Timing and wristwork were the hallmark of this elegant stroke-player. This helped balance what Yuvraj Singh lacked in terms of footwork. It also imparted power to his shots, and gave the illusion of effortlessness in those strikes as they sent the ball sailing into the stands. In full flow, Yuvraj Singh was a delight to watch. His clarity of thought was reflected in his role as finisher, in the number of unbeaten innings as he guided his team to victory in limited-overs chases. He was never one to give it away, on the field or off it.
From the bitter disappointment of the 2007 World Cup, a resolute Indian team rose, like a phoenix, with eyes set on the crown, and a Yuvraj destined to be king.
Many saw the opening faceoff with Bangladesh in 2011 as reprisal for the humiliation four years earlier. In actual fact, the Indian team would just have been looking to start off on the right note. Virender Sehwag (175) and young Virat Kohli (100 not out) ensured that India hit up 370 for four. Yuvraj did not get a hit, and his 7 overs were wicketless.
With Sachin Tendulkar in imperious form against England, Yuvraj joined the little master in the 30th over at 180 for two. They added 56 in 9.4 overs before Tendulkar left after scoring a tremendous 120. Joined by captain Mahendra Singh Dhoni, the pair kept up the momentum. Yuvraj’s fifty came off 46 deliveries. He holed out for 58, having faced 50 balls and struck 9 boundaries. India were bowled out for 338 with one delivery still remaining. Andrew Strauss led from the front with his superb 158. The match ended in a tie.
Yuvraj struck with the ball against Ireland. He had Andrew White caught behind by Dhoni, and then got the big man Kevin O’Brien to hit back a catch to him. Striking regularly, he had Porterfield slamming hard into the hands of Harbhajan Singh at cover. Bowling his stint of 10 overs unchanged, Yuvraj trapped John Mooney and Alex Cusack leg-before-wicket. He returned with a haul of five for 31 as Ireland were dismissed for 207 in 47.5 overs.
India found themselves in some strife at 87 for three when Yuvraj strode in. Kohli was run out not long after. Dhoni helped Yuvraj add 67. In alliance with a belligerent Yusuf Pathan, Yuvraj took India home by five wickets with 4 overs to spare. He returned triumphant with an exact 50, the first to achieve the feat of bagging five wickets and scoring a half-century in a World Cup match. His runs came off 75 balls and he struck 3 boundaries. The man-of-the-match award was rightfully his.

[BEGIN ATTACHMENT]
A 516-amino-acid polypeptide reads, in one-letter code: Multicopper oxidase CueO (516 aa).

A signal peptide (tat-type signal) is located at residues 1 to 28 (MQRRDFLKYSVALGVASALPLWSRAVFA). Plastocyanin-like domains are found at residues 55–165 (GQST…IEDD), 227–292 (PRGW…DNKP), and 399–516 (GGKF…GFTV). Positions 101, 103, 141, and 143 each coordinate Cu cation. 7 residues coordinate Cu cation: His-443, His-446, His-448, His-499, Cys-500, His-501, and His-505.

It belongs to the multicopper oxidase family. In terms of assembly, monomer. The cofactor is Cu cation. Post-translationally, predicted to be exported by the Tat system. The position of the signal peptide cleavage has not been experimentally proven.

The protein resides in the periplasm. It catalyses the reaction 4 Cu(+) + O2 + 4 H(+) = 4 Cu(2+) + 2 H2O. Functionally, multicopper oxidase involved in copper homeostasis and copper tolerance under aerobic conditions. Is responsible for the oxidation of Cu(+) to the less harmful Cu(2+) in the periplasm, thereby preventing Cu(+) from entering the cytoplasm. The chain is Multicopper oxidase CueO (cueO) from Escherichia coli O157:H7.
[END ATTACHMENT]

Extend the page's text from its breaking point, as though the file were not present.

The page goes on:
The Dutch teased a bit but the big boys marched on steadfast. Bowling round the stumps, Yuvraj trapped opener Wesley Barresi leg-before off the last ball of his first over to wrest his 100th wicket in One-day Internationals. Later he deceived the accomplished Ryan ten Doeschate in the air, and Zaheer Khan brought off a fine catch near the long-off boundary. Yuvraj finished with two for 43 off 9 overs as the Netherlands were bowled out for 189.
Pieter Seelaar struck thrice as a complacent India lost some quick wickets after a blazing start. Yuvraj sauntered in to a bit of a tangle at 99 for four. He added 40 with Gautam Gambhir before the latter departed. Captain Cool arrived now, and the pair coasted nonchalantly towards their goal. Yuvraj hit the winning boundary to square-leg, raising his own fifty as well as that of the partnership. He was unbeaten with 51, achieved off 73 deliveries and embellished with 7 boundaries. It was his third consecutive half-century and second successive man-of-the-match prize, and another in a series of finishing efforts with unconquered fifties.
Powered by Tendulkar’s 99th International hundred, India seemed poised for a huge total against South Africa. But once the great man departed, the home side collapsed from 267 for one in 39.4 overs to 296 all out in 48.4 overs, rocked by a five-wicket haul by the fiery Dale Steyn. Yuvraj fell for 12, and was unable to pick up a wicket in his 8 overs, conceding 47 runs. In a nail-biting finish South Africa won with 2 balls to spare and three wickets in hand.